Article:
Connecting to Linux servers with x2go

X2go is an alternative to "ordinary" X11-connections; it can be used on Windows, Linux og Mac clients.

What is x2go?

X2go enables an X11 session to a remote Linux machine from a local Linux, Windows or Mac machine. It's an alternative to Xwin32 or ssh -X, with some nice features.

  • You can suspend the connection to the remote machine, and bring it back later.
  • X2go is fast (relatively so).
  • X2go uses ssh as a transport mechanism. If ssh works, x2go should work too.
  • X2go is free and open software, so you don't have to mess with license files or arbitrary restrictions.
  • X2go can run "X in a window", similar to remote desktop solutions, as commonly used with Windows servers.

Note: X11 has its own idea about who is server and who is client. In this text, "client" is your local desktop or laptop computer (and the x2go program you run on it); while "server" is the remote machine you are connecting to.

Getting started

Installing the client

If you have a RHEL machine with Geo setup, the x2goclient is probably installed already.

Otherwise, you can ask your IT staff to do it. For RedHat/Fedora:

sudo yum install x2goclient

For Ubuntu-type distros:

sudo apt install x2goclient

For Windows, Mac or other Linux distros, download and install the client from the x2go homepage. (For temporary admin rights for Windows, please contact the IT staff.)

For Mac's, you most likely also will need to install XQuartz.

Defining a session

Start the client, either from the GUI or by giving the command "x2goclient" in a terminal window. Unfortunately, the configuration window looks a bit different for various versions of the client, so you might have to look around a bit for the options.

The client will offer to create a new session configuration:

Type in the following:

  • The Session name, this is just an arbitrary name.
  • The remote machine to connect to, is suggested.
  • Your username on the remote machine.
  • If you have set yourself up with ssh keys, you can check the box for "Try auto login".

For "Session types", this will depend on where you want to connect to:

For RedHat EL 7 servers (wessel), select Custom desktop and type
in /usr/bin/mate-session as "Command":

For RedHat EL 8 servers (pingo, mimi), select XFCE:
For RHEL8: Select XFCE

MATE is a clone of Gnome2, while XFCE is a lightweight desktop environment.

Screen size

Look around in the tabs, you should find a place to choose initial size of the display. 1000x800 is a good start, the size can usually be changed as the session is running.

To toggle fullscreen in a session, hit Ctrl-Alt-F, but you might be better off by simply maximising the x2go session window.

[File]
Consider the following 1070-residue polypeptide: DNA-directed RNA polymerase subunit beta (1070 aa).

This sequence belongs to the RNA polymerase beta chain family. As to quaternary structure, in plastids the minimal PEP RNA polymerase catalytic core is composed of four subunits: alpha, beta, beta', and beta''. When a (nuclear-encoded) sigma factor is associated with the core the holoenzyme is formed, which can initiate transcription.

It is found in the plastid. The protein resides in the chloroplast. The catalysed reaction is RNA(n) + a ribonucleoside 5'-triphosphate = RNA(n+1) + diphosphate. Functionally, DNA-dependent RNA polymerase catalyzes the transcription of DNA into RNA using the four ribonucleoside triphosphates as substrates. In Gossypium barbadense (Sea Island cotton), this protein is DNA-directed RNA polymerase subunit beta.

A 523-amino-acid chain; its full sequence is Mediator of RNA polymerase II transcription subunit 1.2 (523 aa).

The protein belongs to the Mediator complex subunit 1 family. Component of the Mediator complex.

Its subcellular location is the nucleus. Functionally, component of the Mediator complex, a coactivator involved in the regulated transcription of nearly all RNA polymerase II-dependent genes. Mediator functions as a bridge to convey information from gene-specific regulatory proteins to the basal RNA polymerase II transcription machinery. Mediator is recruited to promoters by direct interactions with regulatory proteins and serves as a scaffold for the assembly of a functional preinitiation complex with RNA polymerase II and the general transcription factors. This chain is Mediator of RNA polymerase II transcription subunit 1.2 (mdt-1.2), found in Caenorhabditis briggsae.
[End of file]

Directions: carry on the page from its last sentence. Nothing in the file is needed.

As for keyboard setting, try "Auto-detect" or "Keep current keyboard Settings". If you have an ordinary Norwegian keyboard and the default doesn't work satisfactory, try layout = no and model = pc105/no.

Display DPI

If you plan to use old-type X11 fonts, you may want to select "Set Display DPI" to 100 (dots per inch).


Under the "Connection" tab, you can set connection speed. ADSL seems to work fine.

Please uncheck "Sound support"! It's cool if it works, but it fills up the server logs with nonsense error messages.

Likewise, "Client side printing support" and "Shared folders" may or may not work. This depends (among other things) on your firewall settings.

You can change the "baby seal" image if you want to. Click it and select an image.

Remember to click OK.

Starting a session

You should now have a window similar to this:

Click the grey blob with your newly created session. A new blob will appear in the blue area as x2go tries to start your session. A few things may happen first:

On Windows, you will be prompted to open the firewall. Click cancel, or see below.

You will be asked to accept the server's host key. Do so.

Unless you have a functional ssh key live in the agent, you will be prompted for your password (or the key passphrase).

Then, the session should start. After a few seconds a new window will pop up, and Mate (or XFCE) will be launched in this window. You should be able to find a menu and start terminal windows and other applications on the remote machine. It could eventually look like this (a very tiny desktop):

Back in the local x2goclient window, it should look something like this:

At the bottom there are there buttons (icons).

The circular one to the far right will kill the session. All programs running on the remote machine (in this session) will be killed, and unsaved data will be lost.